On the other hand, Jane Doe’s claims related to rape and sexual abuse of a minor were strong. Her amended complaint included corroborating affidavits of her claims related to her allegations of sexual contact with Donald Trump and Jeffrey Epstein when she was a minor. One witness, using the pseudonym “Tiffany Doe,” swore that between 1991 and 2000 she worked directly for Jeffrey Epstein and that part of her duties during that time was attracting “adolescent women to attend” Epstein’s parties. Tiffany Doe swore that she personally picked up Jane Doe at the NYC port authority and both persuaded Jane Doe to attend Mr. Epstein’s parties and “personally witnessed the Plaintiff being forced to perform various sexual acts with Donald J. Trump and Mr. Epstein.” The second witness, using the pseudonym “Joan Doe” swore that during the 1994-1995 school year, Jane Doe told her that Jane Doe was subject to sexual contact with both Donald Trump and Jeffrey Epstein. At the time of the 2016 filings, Donald Trump and his attorneys fervently denied the allegations.
The plaintiff withdrew her complaint on November 4, 2016, shortly before Donald Trump was elected president. No explanation was given to the court for the plaintiff’s decision to withdraw her case. However, reporting at the time indicated that the plaintiff claimed to have been the subject of harassment and intimidation for having made the allegations against Donald Trump.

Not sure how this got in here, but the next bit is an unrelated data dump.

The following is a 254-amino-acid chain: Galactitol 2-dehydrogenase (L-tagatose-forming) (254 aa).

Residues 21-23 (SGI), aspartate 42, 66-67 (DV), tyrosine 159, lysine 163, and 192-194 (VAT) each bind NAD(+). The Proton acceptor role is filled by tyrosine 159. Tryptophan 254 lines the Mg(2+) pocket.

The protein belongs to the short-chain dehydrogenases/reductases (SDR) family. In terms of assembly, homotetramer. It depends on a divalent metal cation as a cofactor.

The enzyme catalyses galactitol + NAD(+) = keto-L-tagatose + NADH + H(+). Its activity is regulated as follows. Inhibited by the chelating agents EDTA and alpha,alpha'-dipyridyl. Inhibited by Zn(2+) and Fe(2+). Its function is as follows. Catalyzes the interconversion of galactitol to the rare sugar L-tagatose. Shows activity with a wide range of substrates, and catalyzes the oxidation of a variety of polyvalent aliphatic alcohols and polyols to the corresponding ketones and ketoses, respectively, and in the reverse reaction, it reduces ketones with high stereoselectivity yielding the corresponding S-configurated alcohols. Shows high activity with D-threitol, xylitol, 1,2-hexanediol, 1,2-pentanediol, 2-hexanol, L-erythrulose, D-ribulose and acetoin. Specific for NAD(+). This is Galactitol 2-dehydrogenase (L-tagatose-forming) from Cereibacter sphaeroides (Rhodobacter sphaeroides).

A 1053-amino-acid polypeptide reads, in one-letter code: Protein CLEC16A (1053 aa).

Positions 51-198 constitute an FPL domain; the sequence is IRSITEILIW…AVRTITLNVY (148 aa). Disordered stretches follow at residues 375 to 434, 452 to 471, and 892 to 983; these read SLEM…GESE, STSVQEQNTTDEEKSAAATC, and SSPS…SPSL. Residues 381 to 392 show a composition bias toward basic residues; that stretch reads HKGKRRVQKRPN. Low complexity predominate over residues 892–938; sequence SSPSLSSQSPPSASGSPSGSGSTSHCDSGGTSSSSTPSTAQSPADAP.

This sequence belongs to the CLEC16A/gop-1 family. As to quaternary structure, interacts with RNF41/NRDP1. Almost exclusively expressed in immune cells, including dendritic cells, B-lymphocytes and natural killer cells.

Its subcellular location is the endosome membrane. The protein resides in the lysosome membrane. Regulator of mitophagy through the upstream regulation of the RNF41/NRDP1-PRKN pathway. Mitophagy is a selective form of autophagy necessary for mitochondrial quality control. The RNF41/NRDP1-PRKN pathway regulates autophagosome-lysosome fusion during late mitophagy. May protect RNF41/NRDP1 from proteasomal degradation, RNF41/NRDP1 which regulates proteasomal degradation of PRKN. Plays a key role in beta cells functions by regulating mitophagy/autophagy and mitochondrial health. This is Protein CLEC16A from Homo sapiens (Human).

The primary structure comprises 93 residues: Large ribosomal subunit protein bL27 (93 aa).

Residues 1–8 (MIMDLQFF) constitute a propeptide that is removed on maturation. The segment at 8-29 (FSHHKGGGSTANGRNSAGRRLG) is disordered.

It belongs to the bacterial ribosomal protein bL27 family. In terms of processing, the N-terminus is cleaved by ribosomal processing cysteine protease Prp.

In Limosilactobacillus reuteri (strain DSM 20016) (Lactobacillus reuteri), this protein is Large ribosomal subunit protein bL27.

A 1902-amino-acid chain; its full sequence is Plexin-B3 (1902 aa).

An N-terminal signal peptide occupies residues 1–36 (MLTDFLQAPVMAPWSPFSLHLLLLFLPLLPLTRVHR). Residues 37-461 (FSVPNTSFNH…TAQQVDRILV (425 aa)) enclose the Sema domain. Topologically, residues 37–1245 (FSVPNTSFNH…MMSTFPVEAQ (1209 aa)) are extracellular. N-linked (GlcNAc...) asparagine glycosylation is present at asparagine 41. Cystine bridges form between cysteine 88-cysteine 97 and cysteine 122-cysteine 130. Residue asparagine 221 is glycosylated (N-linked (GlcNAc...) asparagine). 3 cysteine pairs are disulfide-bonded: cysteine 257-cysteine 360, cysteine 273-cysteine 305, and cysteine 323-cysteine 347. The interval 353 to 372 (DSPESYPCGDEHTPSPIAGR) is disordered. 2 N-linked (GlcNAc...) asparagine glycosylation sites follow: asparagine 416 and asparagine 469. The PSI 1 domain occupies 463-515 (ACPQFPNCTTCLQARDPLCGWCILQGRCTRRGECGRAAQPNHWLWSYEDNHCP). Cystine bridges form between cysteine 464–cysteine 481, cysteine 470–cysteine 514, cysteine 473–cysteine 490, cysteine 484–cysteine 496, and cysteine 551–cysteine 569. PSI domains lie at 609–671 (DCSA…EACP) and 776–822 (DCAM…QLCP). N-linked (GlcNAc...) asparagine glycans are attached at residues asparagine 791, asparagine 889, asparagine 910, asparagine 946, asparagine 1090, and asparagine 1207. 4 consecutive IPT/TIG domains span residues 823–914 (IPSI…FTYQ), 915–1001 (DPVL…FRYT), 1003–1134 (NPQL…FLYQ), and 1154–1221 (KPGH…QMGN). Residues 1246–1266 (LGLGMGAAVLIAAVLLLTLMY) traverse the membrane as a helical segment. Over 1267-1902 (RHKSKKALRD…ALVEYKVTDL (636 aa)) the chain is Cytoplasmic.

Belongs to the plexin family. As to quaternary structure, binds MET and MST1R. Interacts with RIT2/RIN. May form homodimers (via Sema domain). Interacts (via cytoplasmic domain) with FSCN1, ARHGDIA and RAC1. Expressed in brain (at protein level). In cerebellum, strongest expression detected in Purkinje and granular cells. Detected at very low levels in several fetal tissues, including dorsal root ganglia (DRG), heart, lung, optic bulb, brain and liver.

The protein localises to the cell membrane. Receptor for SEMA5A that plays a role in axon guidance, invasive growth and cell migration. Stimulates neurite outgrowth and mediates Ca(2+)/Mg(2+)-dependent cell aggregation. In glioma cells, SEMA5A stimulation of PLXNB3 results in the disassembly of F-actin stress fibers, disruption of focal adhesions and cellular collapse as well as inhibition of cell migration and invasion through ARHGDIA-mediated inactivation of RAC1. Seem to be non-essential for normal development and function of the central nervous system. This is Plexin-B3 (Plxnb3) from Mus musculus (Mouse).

While Jane Doe’s case would have likely been dismissed back in 2016, New York recently passed legislation that breathes new life into Jane Doe’s claims. The New York Child Victims Act, which passed earlier this year, allows for Jane Doe’s claims relating to her 1994 allegations of rape and sexual abuse of a minor to survive WITHOUT proof of continued duress.
The Child Victims Act sets a new statute of limitations for childhood sexual abuse claims AND provides a temporary “look back period” that allows all previously time-barred childhood sexual abuse claims to be “revived” for a one year period. The “look back period” extends to (1) people who filed lawsuits that were dismissed because they were filed too late, and (2) people who never filed a lawsuit, but would have been barred from doing so because the time to file had passed.
The look back period is scheduled to being on August 14, 2019. Given what the public knows about the procedural history of Jane Doe’s case against Donald Trump and Jeffrey Epstein, It will be very interesting to see what, if any, claims are filed against the President once the look back period begins.